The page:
We usually worry about coding standards, ethics, latest technology etc. But at times we tend to ignore our writing skills and communicating skills. Do we need to pursue a communication skills courses? Which ones do you prefer? Any online courses available which you might have tried?
- Anybody can ask a question
- Anybody can answer
- The best answers are voted up and rise to the top
As it currently stands, this question is not a good fit for our Q&A format. We expect answers to be supported by facts, references, or expertise, but this question will likely solicit debate, arguments, polling, or extended discussion. If you feel that this question can be improved and possibly reopened, visit the help center for guidance.If this question can be reworded to fit the rules in the help center, please edit the question.
Writing skills and communication skills are incredibly important. There's a quote by Karl Fogel http://www.producingoss.org "S/he who communicates the best, has the most influence in a project".
In other words, you might be a nova-hot programmer, but if you can't communicate your ideas and changes to the rest of your team, your contributions won't make it.
As Jon stated you don't need to learn from a course, but I'd recommend at least learning from someone who is an expert in professional writing. They can help you shape your writing and once you get into a good habit you'll be fine for the rest of your career. For example I'm currently writing a technical book and both my editor and an experienced author have helped me immensely in changing my written prose into something that readers can hopefully learn from.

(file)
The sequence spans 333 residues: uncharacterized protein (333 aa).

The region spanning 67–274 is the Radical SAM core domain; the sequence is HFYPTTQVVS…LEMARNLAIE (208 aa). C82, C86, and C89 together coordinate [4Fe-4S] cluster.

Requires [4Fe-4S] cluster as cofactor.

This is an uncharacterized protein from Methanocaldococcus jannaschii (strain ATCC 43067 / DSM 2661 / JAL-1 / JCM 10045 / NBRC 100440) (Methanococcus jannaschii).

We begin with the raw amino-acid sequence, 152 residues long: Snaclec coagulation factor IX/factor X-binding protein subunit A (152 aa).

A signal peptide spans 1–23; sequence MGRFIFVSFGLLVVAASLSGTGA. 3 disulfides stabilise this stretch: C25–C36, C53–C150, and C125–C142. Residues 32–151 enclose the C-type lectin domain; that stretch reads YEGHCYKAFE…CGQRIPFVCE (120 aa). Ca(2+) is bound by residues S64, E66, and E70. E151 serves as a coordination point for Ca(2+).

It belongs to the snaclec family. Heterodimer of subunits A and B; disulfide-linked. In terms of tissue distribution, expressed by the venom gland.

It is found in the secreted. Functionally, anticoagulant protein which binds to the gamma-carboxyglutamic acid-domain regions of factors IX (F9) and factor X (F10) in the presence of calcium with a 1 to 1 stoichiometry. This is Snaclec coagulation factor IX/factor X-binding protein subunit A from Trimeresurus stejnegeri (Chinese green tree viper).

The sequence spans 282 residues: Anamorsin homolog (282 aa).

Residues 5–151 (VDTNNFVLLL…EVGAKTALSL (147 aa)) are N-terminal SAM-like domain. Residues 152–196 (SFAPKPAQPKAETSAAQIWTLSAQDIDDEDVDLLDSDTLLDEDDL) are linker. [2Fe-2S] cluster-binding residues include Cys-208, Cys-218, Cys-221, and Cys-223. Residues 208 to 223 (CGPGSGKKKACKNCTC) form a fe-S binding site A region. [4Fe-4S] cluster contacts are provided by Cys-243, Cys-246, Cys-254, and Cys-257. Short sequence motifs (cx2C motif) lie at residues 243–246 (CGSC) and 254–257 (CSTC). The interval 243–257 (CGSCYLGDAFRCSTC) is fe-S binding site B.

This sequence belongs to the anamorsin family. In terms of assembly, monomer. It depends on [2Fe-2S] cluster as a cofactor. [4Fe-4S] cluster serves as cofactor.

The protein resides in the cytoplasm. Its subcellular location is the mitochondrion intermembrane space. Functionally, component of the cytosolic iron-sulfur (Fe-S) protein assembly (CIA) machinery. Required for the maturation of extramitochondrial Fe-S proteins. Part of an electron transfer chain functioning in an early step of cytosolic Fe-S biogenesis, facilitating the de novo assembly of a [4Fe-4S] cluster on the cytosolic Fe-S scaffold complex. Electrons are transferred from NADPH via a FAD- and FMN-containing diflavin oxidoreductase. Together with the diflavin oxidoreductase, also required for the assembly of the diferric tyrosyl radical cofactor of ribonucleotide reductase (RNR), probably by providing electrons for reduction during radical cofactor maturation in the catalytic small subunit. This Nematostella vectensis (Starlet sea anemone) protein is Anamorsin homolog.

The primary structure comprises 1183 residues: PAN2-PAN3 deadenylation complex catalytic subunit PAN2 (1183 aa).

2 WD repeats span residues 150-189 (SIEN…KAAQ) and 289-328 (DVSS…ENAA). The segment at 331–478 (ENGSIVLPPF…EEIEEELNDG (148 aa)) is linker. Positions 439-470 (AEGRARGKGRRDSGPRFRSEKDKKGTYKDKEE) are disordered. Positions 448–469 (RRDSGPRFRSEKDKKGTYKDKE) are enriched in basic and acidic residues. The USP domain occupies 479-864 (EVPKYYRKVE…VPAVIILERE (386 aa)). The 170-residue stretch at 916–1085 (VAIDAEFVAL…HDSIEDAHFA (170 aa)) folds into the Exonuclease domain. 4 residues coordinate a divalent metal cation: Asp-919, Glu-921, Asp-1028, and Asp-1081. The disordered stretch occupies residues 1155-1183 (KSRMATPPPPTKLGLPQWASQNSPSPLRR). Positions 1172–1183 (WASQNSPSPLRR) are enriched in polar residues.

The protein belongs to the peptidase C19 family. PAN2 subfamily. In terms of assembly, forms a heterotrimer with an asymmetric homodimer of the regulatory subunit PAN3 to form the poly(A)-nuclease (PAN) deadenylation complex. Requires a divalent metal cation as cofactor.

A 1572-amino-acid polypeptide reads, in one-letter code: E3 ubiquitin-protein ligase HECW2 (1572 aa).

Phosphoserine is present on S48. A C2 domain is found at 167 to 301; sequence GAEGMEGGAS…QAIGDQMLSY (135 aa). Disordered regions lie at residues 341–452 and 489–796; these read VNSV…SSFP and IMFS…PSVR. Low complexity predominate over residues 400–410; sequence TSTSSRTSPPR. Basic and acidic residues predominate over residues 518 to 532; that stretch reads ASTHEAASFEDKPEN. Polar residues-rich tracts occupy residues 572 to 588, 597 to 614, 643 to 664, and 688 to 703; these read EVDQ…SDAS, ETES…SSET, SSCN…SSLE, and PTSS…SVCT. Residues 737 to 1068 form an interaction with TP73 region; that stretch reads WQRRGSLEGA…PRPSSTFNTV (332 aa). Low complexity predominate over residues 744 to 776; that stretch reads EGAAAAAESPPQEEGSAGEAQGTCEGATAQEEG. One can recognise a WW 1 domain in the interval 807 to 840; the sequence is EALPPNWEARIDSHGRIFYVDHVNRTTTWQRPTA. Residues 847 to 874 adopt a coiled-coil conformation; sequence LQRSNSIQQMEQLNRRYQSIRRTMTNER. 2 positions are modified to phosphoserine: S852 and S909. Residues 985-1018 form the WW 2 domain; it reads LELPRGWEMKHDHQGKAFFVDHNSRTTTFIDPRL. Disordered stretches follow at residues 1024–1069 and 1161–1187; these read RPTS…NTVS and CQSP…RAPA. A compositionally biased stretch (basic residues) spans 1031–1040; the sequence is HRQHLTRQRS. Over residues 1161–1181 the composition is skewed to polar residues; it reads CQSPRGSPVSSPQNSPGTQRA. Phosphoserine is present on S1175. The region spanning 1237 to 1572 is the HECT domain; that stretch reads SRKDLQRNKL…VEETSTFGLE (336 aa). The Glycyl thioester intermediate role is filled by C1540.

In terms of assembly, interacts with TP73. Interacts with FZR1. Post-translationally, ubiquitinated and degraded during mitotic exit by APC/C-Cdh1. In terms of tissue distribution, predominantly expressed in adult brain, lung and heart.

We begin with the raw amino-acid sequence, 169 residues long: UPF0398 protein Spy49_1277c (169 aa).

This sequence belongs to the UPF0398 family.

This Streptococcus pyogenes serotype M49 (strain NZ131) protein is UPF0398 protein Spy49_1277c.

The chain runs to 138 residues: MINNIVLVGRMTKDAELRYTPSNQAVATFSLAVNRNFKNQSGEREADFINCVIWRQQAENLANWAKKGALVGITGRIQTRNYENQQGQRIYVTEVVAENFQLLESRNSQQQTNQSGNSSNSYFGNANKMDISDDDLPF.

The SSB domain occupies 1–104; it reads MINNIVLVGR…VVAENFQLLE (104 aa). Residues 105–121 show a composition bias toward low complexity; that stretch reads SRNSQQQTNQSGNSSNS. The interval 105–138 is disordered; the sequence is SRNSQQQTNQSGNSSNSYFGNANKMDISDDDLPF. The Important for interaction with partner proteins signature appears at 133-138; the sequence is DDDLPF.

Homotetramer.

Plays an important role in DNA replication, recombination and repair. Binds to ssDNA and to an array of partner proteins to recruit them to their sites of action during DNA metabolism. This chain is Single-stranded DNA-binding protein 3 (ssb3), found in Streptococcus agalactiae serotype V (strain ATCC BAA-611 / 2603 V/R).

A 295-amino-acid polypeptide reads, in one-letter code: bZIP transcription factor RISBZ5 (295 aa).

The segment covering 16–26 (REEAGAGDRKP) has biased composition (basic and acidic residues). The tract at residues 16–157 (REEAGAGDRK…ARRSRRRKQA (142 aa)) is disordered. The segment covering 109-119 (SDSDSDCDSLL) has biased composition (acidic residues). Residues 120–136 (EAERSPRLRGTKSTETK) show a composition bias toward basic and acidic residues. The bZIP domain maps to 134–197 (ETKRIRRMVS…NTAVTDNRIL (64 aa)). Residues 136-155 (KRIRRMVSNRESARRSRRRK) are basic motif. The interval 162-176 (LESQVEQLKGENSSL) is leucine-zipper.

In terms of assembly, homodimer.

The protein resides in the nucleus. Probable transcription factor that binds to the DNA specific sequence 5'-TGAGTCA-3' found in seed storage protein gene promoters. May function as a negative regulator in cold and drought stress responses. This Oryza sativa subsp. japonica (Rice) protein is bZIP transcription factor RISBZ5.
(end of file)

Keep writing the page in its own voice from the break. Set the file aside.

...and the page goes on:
Don't neglect the other types of communication, there are still many people who prefer phone calls, in person meetings, IRC or other forms (we all absorb information differently). Always try to find out the preferred method of the people you are working with.
The ability to write and communicate clearly is important, how you picked up that skill (course, self taught, mentored) isn't.
Amazon is chock full of books about it and personally that's the way I'd go as I think it's useful to have something you can dip back into every now and then, rather than a course which can fade in the memory if you don't get to put it to use immediately.
I would focus more on communication in terms of often used documents whether in the general populus or specific to your company. Wireframing, prototyping, flowcharting, etc. can make a huge difference to the project. Many are leaning towards user experience design where you communicate user needs in various ways such as with personas, concept models, usability tests and reports, and so forth. And in terms of web development at least there's also content inventories, site maps, and screen designs.
I imagine a lot of it depends on your role within the company. You might also consider slides, interactive demos, video tutorials, context sensitive help, or tutorials. Then there are a whole host of technical writing documents.
I find having a technical writing background helps my development in that I can help clarify communication between programmers, designers, users, and other members of the team such as business analysts and marketers. Being able to translate between technical documentation and everyday language with a newbie can really help.
Business communication can be very important in a co-operative environment where team-building is desired. Even something as simple as critical thinking and debating can help draw out a project and get everyone contributing and on track.